In papers and presentations to officials including European Commission Vice-President Frans Timmermans' staff, the companies argued that taxpayer-funded incentives on current plane models could cut emissions by retiring more older, less efficient jets.
"Support could take the form of a 'green stimulus' subsidy scheme," according to an Air France-KLM "key messages" digest dated March 26. The airline group declined to comment.
The Airbus and Air France-KLM documents are part of a set including emails, letters and position papers obtained under freedom of information rules by InfluenceMap, which says they reveal resistance to European Union climate policies that is sometimes at odds with the industry's public pledges.
The region's aviation sector vowed in February to target net zero carbon emissions in 2050.
In the near term, an Airbus spokesperson told Reuters, emissions could be reduced with "financing support for airlines to retire older, less environmentally friendly aircraft early and replace them with new fuel-efficient aircraft."
The disclosures come as investors increasingly press carbon-intensive industries for transparency about their lobbying on climate issues. InfluenceMap provides research to Climate Action 100+, whose 575 members manage $54 trillion in assets.
In a significant blow to Exxon management, shareholders last month appointed three activist directors to push energy transition goals and passed a BNP Paribas resolution ordering the oil giant to report on whether its lobbying aligned with the Paris Agreement.
Airlines are now in the line of fire. Another BNP-led demand for climate lobbying disclosures by Delta Air Lines has been endorsed by influential proxy advisers ISS and Glass Lewis ahead of next Thursday's shareholder meeting.
Airbus pitched its "green stimulus" incentives to Brussels officials on Feb. 9, according to a redacted copy of the presentation - even suggesting they might apply to planes ordered before the pandemic, shoring up order books.
"The scheme would enable even higher CO2 savings if it can be used to secure aircraft replacements already planned before the crisis," it said.
Lufthansa boss Carsten Spohr echoed the call for jet incentives on Thursday. Achieving net-zero requires "that governments support industry investment, be it in fleet renewal (or) sustainable aviation fuels", he said at an online event.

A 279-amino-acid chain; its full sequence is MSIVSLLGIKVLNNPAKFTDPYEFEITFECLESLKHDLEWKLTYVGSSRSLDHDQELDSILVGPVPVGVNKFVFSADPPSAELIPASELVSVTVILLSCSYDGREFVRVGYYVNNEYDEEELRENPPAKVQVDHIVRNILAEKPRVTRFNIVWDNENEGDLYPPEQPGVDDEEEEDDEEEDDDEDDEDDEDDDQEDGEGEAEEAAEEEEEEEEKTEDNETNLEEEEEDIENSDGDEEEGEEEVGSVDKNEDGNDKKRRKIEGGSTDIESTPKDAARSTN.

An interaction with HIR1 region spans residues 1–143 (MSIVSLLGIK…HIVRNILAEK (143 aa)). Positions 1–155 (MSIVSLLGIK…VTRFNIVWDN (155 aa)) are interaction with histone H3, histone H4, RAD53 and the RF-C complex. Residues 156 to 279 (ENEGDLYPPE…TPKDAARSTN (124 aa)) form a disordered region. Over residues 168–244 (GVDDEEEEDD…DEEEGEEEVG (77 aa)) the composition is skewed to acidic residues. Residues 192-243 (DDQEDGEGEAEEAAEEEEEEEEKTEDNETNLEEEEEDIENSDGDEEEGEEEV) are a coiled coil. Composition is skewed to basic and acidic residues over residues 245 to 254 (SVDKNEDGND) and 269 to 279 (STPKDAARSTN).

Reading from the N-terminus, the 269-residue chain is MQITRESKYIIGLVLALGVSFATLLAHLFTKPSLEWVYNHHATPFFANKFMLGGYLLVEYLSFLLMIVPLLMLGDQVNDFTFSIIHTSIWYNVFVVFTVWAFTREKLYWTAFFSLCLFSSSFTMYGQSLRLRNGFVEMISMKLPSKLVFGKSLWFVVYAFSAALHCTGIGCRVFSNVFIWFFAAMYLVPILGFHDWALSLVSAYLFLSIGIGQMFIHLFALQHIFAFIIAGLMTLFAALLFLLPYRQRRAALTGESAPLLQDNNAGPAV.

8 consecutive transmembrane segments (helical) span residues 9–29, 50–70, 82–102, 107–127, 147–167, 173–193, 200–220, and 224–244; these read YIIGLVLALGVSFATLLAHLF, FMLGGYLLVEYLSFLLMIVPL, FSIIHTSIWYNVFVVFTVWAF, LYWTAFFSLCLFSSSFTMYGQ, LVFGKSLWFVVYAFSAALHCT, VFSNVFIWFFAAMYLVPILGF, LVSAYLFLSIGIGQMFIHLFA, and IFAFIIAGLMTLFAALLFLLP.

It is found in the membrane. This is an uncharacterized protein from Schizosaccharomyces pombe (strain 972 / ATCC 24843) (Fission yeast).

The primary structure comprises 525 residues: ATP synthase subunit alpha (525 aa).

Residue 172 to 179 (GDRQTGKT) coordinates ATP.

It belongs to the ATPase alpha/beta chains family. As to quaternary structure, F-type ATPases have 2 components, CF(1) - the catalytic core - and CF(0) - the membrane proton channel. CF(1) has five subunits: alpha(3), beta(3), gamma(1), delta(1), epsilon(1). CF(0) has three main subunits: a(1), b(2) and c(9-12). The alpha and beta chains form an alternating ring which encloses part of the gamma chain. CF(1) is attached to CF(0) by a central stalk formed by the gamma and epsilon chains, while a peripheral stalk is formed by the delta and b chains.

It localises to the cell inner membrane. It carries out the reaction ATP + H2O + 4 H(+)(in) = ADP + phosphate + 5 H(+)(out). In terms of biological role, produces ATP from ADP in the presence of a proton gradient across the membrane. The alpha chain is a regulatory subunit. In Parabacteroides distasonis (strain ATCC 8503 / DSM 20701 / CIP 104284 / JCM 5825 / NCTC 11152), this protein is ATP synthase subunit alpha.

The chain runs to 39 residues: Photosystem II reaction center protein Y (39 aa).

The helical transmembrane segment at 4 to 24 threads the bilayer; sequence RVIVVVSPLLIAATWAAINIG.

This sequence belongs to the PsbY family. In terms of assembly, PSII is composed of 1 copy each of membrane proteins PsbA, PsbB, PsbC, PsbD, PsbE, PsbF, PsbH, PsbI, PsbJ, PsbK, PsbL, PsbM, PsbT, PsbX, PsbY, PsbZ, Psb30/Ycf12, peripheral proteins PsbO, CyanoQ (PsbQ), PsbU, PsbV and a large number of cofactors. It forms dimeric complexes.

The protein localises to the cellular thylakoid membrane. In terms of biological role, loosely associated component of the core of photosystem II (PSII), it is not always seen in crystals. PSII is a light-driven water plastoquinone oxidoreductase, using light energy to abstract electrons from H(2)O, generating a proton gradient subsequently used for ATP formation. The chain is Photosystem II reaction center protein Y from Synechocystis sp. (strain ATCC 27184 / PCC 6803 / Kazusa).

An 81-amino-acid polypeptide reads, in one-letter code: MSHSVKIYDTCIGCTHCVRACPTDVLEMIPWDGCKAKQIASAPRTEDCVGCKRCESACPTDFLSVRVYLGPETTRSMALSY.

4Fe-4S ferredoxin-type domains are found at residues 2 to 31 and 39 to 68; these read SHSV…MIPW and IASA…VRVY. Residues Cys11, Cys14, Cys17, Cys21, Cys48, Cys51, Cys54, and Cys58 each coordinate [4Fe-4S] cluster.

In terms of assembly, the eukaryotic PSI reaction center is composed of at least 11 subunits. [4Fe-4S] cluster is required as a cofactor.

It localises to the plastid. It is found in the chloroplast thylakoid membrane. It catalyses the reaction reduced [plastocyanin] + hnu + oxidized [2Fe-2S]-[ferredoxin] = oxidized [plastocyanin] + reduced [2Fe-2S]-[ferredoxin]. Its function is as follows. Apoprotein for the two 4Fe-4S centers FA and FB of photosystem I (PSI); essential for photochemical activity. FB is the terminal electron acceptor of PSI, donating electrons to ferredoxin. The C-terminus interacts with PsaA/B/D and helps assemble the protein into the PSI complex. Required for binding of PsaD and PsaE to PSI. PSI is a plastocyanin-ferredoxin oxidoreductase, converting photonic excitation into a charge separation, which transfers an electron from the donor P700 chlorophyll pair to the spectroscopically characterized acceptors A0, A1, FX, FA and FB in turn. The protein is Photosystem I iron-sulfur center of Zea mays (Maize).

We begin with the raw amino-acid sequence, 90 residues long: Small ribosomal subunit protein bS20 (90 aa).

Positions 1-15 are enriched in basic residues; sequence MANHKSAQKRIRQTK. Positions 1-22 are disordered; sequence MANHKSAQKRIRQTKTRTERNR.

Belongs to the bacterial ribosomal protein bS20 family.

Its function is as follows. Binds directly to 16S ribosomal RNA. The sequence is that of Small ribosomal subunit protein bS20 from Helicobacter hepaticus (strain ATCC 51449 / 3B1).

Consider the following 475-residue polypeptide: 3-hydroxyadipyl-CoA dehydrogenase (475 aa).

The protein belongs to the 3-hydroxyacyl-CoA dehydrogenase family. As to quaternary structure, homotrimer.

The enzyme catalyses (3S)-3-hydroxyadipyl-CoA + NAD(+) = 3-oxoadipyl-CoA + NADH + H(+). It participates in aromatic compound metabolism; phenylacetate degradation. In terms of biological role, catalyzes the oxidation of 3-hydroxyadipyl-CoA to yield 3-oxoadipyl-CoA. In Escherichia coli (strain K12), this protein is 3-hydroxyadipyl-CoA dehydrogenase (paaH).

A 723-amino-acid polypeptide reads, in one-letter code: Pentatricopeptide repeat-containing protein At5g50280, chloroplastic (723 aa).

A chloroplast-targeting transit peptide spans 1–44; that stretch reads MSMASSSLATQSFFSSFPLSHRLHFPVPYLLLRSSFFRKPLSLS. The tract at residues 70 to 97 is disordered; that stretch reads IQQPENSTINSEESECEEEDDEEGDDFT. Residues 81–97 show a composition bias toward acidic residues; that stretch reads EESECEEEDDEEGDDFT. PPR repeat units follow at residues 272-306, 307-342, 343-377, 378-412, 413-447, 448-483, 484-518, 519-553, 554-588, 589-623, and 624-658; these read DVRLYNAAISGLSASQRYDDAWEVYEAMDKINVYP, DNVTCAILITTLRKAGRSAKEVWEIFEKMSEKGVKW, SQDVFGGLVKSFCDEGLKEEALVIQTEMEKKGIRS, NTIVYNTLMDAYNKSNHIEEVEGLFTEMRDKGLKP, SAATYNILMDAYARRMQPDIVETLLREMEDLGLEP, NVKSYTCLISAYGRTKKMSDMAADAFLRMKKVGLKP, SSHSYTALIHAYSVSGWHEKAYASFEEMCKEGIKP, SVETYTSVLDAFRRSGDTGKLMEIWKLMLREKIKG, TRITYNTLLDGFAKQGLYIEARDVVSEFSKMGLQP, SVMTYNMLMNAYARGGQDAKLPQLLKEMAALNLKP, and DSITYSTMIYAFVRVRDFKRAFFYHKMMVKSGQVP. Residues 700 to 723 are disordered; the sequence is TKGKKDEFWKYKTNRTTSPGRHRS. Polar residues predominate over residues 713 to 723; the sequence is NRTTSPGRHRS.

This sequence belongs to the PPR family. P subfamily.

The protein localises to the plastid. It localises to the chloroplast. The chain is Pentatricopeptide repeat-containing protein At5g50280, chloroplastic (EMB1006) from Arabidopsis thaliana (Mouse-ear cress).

The Commission is in "regular contact with all stakeholders" but had no immediate comment on the presentation, a spokesperson said. Any recourse to sales incentives could risk inflaming a 17-year-old dispute over support for aviation that the United States and Europe hope to resolve soon.
Industry groups including Airlines for Europe (A4E) and Airbus-backed ASD published their net-zero pledge earlier in February, while warning it was contingent on policy support for sustainable aviation fuels (SAF), new aircraft technologies and an overhaul of the region's air traffic control system.
But the lobbying report details efforts by top EU airlines - also including Lufthansa, IAG and Ryanair - to weaken plans to mandate SAF use, tax kerosene and bring more flights under the bloc's Emissions Trading System. Formal proposals are expected from the Commission next month.
"The industry has communicated high-level support for net-zero EU aviation emissions by 2050 while opposing specific national and EU-level climate regulations to help deliver that target," InfluenceMap said.
Major carriers that received 30 billion euros in COVID-19 crisis bailouts are "among the most significant opponents of ambitious climate policy in the region," it added.
Airlines criticised the report in a statement issued through their main regional body after a pre-publication version circulated.
"The idea that we have 'actively lobbied' against EU climate policies to reach these targets is false," A4E said. "We are committed to accelerating our carbon emission reductions to reach net zero emissions by 2050."
($1 = 0.8206 euros)
(Reporting by Laurence Frost Additional reporting by Kate Abnett in Brussels, Ross Kerber in New York and Tim Hepher in ParisEditing by Mark Potter, Alexandra Hudson)
By Laurence Frost